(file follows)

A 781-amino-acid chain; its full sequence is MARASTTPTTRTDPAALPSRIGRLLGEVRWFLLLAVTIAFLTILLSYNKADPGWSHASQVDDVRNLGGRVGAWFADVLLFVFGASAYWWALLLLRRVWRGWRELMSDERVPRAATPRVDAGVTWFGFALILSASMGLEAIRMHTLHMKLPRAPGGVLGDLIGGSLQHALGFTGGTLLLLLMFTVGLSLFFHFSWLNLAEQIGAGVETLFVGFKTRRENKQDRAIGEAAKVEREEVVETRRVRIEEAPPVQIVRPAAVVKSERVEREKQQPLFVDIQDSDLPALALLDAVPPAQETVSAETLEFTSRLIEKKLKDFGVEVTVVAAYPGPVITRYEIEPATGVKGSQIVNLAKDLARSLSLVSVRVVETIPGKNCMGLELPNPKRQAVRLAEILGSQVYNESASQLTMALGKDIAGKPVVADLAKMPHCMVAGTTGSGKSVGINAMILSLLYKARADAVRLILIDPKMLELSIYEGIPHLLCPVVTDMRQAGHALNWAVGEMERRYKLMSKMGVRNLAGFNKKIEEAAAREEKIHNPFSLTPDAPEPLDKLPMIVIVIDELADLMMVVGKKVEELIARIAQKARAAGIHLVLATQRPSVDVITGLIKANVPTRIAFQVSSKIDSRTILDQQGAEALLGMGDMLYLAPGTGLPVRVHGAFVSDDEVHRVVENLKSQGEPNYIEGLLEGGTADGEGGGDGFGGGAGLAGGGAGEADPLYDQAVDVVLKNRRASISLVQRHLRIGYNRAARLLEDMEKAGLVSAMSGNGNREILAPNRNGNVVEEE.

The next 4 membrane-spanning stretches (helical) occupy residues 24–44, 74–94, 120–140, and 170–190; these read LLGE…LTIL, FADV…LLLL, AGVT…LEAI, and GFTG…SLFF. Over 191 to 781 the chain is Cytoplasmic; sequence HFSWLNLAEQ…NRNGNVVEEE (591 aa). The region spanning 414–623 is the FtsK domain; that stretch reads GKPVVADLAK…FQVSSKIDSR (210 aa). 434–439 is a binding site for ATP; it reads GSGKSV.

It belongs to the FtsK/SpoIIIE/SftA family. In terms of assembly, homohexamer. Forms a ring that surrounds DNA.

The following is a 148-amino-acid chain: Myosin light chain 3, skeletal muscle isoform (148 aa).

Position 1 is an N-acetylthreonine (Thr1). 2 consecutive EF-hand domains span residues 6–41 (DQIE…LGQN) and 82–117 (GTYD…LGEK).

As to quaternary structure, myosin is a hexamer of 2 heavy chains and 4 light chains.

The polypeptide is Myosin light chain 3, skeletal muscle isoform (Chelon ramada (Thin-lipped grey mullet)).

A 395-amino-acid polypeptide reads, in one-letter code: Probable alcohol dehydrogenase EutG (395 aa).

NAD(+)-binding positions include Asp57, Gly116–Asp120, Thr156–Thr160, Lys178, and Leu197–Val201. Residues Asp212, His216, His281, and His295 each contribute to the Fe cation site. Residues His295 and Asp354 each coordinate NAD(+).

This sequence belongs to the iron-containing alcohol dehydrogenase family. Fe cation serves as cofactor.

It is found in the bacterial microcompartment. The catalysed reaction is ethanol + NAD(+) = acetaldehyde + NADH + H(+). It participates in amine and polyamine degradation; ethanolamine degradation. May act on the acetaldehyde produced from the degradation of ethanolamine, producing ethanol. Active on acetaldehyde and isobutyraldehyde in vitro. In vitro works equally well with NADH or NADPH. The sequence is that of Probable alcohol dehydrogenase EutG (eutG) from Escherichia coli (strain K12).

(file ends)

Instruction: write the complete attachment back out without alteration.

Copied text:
A 781-amino-acid chain; its full sequence is MARASTTPTTRTDPAALPSRIGRLLGEVRWFLLLAVTIAFLTILLSYNKADPGWSHASQVDDVRNLGGRVGAWFADVLLFVFGASAYWWALLLLRRVWRGWRELMSDERVPRAATPRVDAGVTWFGFALILSASMGLEAIRMHTLHMKLPRAPGGVLGDLIGGSLQHALGFTGGTLLLLLMFTVGLSLFFHFSWLNLAEQIGAGVETLFVGFKTRRENKQDRAIGEAAKVEREEVVETRRVRIEEAPPVQIVRPAAVVKSERVEREKQQPLFVDIQDSDLPALALLDAVPPAQETVSAETLEFTSRLIEKKLKDFGVEVTVVAAYPGPVITRYEIEPATGVKGSQIVNLAKDLARSLSLVSVRVVETIPGKNCMGLELPNPKRQAVRLAEILGSQVYNESASQLTMALGKDIAGKPVVADLAKMPHCMVAGTTGSGKSVGINAMILSLLYKARADAVRLILIDPKMLELSIYEGIPHLLCPVVTDMRQAGHALNWAVGEMERRYKLMSKMGVRNLAGFNKKIEEAAAREEKIHNPFSLTPDAPEPLDKLPMIVIVIDELADLMMVVGKKVEELIARIAQKARAAGIHLVLATQRPSVDVITGLIKANVPTRIAFQVSSKIDSRTILDQQGAEALLGMGDMLYLAPGTGLPVRVHGAFVSDDEVHRVVENLKSQGEPNYIEGLLEGGTADGEGGGDGFGGGAGLAGGGAGEADPLYDQAVDVVLKNRRASISLVQRHLRIGYNRAARLLEDMEKAGLVSAMSGNGNREILAPNRNGNVVEEE.

The next 4 membrane-spanning stretches (helical) occupy residues 24–44, 74–94, 120–140, and 170–190; these read LLGE…LTIL, FADV…LLLL, AGVT…LEAI, and GFTG…SLFF. Over 191 to 781 the chain is Cytoplasmic; sequence HFSWLNLAEQ…NRNGNVVEEE (591 aa). The region spanning 414–623 is the FtsK domain; that stretch reads GKPVVADLAK…FQVSSKIDSR (210 aa). 434–439 is a binding site for ATP; it reads GSGKSV.

It belongs to the FtsK/SpoIIIE/SftA family. In terms of assembly, homohexamer. Forms a ring that surrounds DNA.

The following is a 148-amino-acid chain: Myosin light chain 3, skeletal muscle isoform (148 aa).

Position 1 is an N-acetylthreonine (Thr1). 2 consecutive EF-hand domains span residues 6–41 (DQIE…LGQN) and 82–117 (GTYD…LGEK).

As to quaternary structure, myosin is a hexamer of 2 heavy chains and 4 light chains.

The polypeptide is Myosin light chain 3, skeletal muscle isoform (Chelon ramada (Thin-lipped grey mullet)).

A 395-amino-acid polypeptide reads, in one-letter code: Probable alcohol dehydrogenase EutG (395 aa).

NAD(+)-binding positions include Asp57, Gly116–Asp120, Thr156–Thr160, Lys178, and Leu197–Val201. Residues Asp212, His216, His281, and His295 each contribute to the Fe cation site. Residues His295 and Asp354 each coordinate NAD(+).

This sequence belongs to the iron-containing alcohol dehydrogenase family. Fe cation serves as cofactor.

It is found in the bacterial microcompartment. The catalysed reaction is ethanol + NAD(+) = acetaldehyde + NADH + H(+). It participates in amine and polyamine degradation; ethanolamine degradation. May act on the acetaldehyde produced from the degradation of ethanolamine, producing ethanol. Active on acetaldehyde and isobutyraldehyde in vitro. In vitro works equally well with NADH or NADPH. The sequence is that of Probable alcohol dehydrogenase EutG (eutG) from Escherichia coli (strain K12).